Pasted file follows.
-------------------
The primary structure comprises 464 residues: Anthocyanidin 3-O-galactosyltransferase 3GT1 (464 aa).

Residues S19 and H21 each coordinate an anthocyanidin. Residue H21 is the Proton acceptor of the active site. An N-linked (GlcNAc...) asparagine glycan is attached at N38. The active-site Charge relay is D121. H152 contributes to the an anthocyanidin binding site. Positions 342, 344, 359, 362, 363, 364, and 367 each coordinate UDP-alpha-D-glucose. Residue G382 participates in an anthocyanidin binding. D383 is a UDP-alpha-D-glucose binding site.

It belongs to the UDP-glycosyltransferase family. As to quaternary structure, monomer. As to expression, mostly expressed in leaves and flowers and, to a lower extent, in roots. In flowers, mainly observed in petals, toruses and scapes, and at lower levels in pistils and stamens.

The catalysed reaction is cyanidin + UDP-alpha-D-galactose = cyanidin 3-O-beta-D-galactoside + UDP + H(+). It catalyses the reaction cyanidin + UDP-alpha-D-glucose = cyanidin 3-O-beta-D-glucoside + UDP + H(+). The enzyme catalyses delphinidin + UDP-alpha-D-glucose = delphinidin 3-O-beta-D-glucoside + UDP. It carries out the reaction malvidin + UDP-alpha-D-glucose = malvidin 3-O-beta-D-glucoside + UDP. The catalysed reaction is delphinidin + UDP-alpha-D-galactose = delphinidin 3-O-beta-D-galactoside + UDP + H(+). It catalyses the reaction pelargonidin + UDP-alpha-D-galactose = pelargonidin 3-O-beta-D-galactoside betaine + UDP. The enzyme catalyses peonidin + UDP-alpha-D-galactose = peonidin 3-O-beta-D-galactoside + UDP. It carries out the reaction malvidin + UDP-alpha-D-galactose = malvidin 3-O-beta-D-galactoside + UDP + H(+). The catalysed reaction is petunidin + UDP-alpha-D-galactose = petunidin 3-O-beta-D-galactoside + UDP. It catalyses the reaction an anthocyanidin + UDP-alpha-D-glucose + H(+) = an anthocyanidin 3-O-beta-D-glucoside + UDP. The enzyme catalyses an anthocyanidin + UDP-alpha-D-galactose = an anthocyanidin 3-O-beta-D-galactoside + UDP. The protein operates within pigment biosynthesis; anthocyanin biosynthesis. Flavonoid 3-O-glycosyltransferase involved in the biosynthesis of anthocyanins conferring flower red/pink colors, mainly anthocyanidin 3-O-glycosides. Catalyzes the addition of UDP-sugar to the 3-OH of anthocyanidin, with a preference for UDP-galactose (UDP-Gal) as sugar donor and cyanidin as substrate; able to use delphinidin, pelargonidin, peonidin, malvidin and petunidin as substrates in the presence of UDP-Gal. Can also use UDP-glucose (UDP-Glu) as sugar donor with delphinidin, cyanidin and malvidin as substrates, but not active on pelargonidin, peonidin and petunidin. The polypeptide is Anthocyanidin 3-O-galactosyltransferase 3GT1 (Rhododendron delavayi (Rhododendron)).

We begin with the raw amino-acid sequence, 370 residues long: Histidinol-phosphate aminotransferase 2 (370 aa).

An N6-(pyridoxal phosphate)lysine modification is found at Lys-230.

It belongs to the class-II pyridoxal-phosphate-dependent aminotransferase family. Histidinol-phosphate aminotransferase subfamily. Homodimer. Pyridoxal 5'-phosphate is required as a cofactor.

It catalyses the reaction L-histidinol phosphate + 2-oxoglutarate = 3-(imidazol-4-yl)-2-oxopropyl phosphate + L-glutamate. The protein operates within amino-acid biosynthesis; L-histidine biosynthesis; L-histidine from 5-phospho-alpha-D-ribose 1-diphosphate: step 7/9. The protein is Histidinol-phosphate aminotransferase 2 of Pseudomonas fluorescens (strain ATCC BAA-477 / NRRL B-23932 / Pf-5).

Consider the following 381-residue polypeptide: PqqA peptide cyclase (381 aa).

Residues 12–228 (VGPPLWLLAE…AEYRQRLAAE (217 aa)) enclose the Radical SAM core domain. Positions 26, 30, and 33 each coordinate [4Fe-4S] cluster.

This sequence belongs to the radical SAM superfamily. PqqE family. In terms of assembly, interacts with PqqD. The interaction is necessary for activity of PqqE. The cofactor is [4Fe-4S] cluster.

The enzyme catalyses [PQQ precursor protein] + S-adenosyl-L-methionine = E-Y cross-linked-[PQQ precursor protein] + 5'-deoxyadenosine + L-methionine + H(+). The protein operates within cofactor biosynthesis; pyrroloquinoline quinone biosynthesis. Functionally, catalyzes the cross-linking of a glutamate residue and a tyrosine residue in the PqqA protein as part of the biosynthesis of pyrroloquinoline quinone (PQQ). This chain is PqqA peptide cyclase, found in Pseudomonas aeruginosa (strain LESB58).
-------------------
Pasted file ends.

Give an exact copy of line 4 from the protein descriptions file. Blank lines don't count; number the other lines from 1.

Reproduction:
The catalysed reaction is cyanidin + UDP-alpha-D-galactose = cyanidin 3-O-beta-D-galactoside + UDP + H(+). It catalyses the reaction cyanidin + UDP-alpha-D-glucose = cyanidin 3-O-beta-D-glucoside + UDP + H(+). The enzyme catalyses delphinidin + UDP-alpha-D-glucose = delphinidin 3-O-beta-D-glucoside + UDP. It carries out the reaction malvidin + UDP-alpha-D-glucose = malvidin 3-O-beta-D-glucoside + UDP. The catalysed reaction is delphinidin + UDP-alpha-D-galactose = delphinidin 3-O-beta-D-galactoside + UDP + H(+). It catalyses the reaction pelargonidin + UDP-alpha-D-galactose = pelargonidin 3-O-beta-D-galactoside betaine + UDP. The enzyme catalyses peonidin + UDP-alpha-D-galactose = peonidin 3-O-beta-D-galactoside + UDP. It carries out the reaction malvidin + UDP-alpha-D-galactose = malvidin 3-O-beta-D-galactoside + UDP + H(+). The catalysed reaction is petunidin + UDP-alpha-D-galactose = petunidin 3-O-beta-D-galactoside + UDP. It catalyses the reaction an anthocyanidin + UDP-alpha-D-glucose + H(+) = an anthocyanidin 3-O-beta-D-glucoside + UDP. The enzyme catalyses an anthocyanidin + UDP-alpha-D-galactose = an anthocyanidin 3-O-beta-D-galactoside + UDP. The protein operates within pigment biosynthesis; anthocyanin biosynthesis. Flavonoid 3-O-glycosyltransferase involved in the biosynthesis of anthocyanins conferring flower red/pink colors, mainly anthocyanidin 3-O-glycosides. Catalyzes the addition of UDP-sugar to the 3-OH of anthocyanidin, with a preference for UDP-galactose (UDP-Gal) as sugar donor and cyanidin as substrate; able to use delphinidin, pelargonidin, peonidin, malvidin and petunidin as substrates in the presence of UDP-Gal. Can also use UDP-glucose (UDP-Glu) as sugar donor with delphinidin, cyanidin and malvidin as substrates, but not active on pelargonidin, peonidin and petunidin. The polypeptide is Anthocyanidin 3-O-galactosyltransferase 3GT1 (Rhododendron delavayi (Rhododendron)).